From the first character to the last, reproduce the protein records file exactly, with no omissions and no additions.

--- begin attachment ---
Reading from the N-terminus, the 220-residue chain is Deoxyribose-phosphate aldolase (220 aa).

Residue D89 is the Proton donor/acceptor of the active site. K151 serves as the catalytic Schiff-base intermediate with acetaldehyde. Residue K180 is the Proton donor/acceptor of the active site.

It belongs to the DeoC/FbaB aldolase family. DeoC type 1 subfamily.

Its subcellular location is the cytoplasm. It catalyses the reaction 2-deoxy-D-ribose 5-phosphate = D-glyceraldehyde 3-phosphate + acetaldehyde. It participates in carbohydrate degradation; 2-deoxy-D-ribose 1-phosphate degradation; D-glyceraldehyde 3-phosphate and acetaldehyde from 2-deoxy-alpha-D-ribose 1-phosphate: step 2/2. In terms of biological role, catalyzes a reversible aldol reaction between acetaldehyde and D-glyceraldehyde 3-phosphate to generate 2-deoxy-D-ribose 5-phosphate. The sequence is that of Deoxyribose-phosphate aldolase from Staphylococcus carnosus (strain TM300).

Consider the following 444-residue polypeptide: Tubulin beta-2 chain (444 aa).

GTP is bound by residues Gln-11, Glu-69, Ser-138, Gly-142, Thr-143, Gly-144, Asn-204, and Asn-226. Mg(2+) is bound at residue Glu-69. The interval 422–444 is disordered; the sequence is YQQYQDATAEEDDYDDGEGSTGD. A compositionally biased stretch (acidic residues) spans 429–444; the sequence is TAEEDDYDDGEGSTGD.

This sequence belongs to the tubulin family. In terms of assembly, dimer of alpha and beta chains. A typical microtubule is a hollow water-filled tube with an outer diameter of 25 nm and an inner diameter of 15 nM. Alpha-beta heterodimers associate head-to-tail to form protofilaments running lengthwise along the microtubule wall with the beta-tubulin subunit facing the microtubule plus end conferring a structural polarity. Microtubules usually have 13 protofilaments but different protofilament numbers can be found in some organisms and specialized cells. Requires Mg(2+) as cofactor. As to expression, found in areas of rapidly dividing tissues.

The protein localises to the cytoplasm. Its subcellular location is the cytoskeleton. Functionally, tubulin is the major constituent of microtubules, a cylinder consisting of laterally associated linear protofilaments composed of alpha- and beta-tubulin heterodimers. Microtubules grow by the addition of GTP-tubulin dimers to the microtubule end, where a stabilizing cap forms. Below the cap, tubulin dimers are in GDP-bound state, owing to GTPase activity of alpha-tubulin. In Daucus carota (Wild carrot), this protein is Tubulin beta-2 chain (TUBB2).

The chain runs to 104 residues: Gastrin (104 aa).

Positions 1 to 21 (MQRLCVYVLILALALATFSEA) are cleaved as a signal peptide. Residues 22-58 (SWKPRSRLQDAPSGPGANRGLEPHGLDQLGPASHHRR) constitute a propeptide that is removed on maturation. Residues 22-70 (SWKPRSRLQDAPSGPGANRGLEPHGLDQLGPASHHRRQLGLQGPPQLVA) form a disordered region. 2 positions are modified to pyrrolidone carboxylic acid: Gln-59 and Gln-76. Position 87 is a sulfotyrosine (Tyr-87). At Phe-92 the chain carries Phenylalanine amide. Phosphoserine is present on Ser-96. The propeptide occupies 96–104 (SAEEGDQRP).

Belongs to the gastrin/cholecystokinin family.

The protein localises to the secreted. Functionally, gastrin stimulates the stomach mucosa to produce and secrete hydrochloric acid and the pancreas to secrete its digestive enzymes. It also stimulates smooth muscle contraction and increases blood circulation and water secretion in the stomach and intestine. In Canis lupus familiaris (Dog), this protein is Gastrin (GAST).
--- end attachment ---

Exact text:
Reading from the N-terminus, the 220-residue chain is Deoxyribose-phosphate aldolase (220 aa).

Residue D89 is the Proton donor/acceptor of the active site. K151 serves as the catalytic Schiff-base intermediate with acetaldehyde. Residue K180 is the Proton donor/acceptor of the active site.

It belongs to the DeoC/FbaB aldolase family. DeoC type 1 subfamily.

Its subcellular location is the cytoplasm. It catalyses the reaction 2-deoxy-D-ribose 5-phosphate = D-glyceraldehyde 3-phosphate + acetaldehyde. It participates in carbohydrate degradation; 2-deoxy-D-ribose 1-phosphate degradation; D-glyceraldehyde 3-phosphate and acetaldehyde from 2-deoxy-alpha-D-ribose 1-phosphate: step 2/2. In terms of biological role, catalyzes a reversible aldol reaction between acetaldehyde and D-glyceraldehyde 3-phosphate to generate 2-deoxy-D-ribose 5-phosphate. The sequence is that of Deoxyribose-phosphate aldolase from Staphylococcus carnosus (strain TM300).

Consider the following 444-residue polypeptide: Tubulin beta-2 chain (444 aa).

GTP is bound by residues Gln-11, Glu-69, Ser-138, Gly-142, Thr-143, Gly-144, Asn-204, and Asn-226. Mg(2+) is bound at residue Glu-69. The interval 422–444 is disordered; the sequence is YQQYQDATAEEDDYDDGEGSTGD. A compositionally biased stretch (acidic residues) spans 429–444; the sequence is TAEEDDYDDGEGSTGD.

This sequence belongs to the tubulin family. In terms of assembly, dimer of alpha and beta chains. A typical microtubule is a hollow water-filled tube with an outer diameter of 25 nm and an inner diameter of 15 nM. Alpha-beta heterodimers associate head-to-tail to form protofilaments running lengthwise along the microtubule wall with the beta-tubulin subunit facing the microtubule plus end conferring a structural polarity. Microtubules usually have 13 protofilaments but different protofilament numbers can be found in some organisms and specialized cells. Requires Mg(2+) as cofactor. As to expression, found in areas of rapidly dividing tissues.

The protein localises to the cytoplasm. Its subcellular location is the cytoskeleton. Functionally, tubulin is the major constituent of microtubules, a cylinder consisting of laterally associated linear protofilaments composed of alpha- and beta-tubulin heterodimers. Microtubules grow by the addition of GTP-tubulin dimers to the microtubule end, where a stabilizing cap forms. Below the cap, tubulin dimers are in GDP-bound state, owing to GTPase activity of alpha-tubulin. In Daucus carota (Wild carrot), this protein is Tubulin beta-2 chain (TUBB2).

The chain runs to 104 residues: Gastrin (104 aa).

Positions 1 to 21 (MQRLCVYVLILALALATFSEA) are cleaved as a signal peptide. Residues 22-58 (SWKPRSRLQDAPSGPGANRGLEPHGLDQLGPASHHRR) constitute a propeptide that is removed on maturation. Residues 22-70 (SWKPRSRLQDAPSGPGANRGLEPHGLDQLGPASHHRRQLGLQGPPQLVA) form a disordered region. 2 positions are modified to pyrrolidone carboxylic acid: Gln-59 and Gln-76. Position 87 is a sulfotyrosine (Tyr-87). At Phe-92 the chain carries Phenylalanine amide. Phosphoserine is present on Ser-96. The propeptide occupies 96–104 (SAEEGDQRP).

Belongs to the gastrin/cholecystokinin family.

The protein localises to the secreted. Functionally, gastrin stimulates the stomach mucosa to produce and secrete hydrochloric acid and the pancreas to secrete its digestive enzymes. It also stimulates smooth muscle contraction and increases blood circulation and water secretion in the stomach and intestine. In Canis lupus familiaris (Dog), this protein is Gastrin (GAST).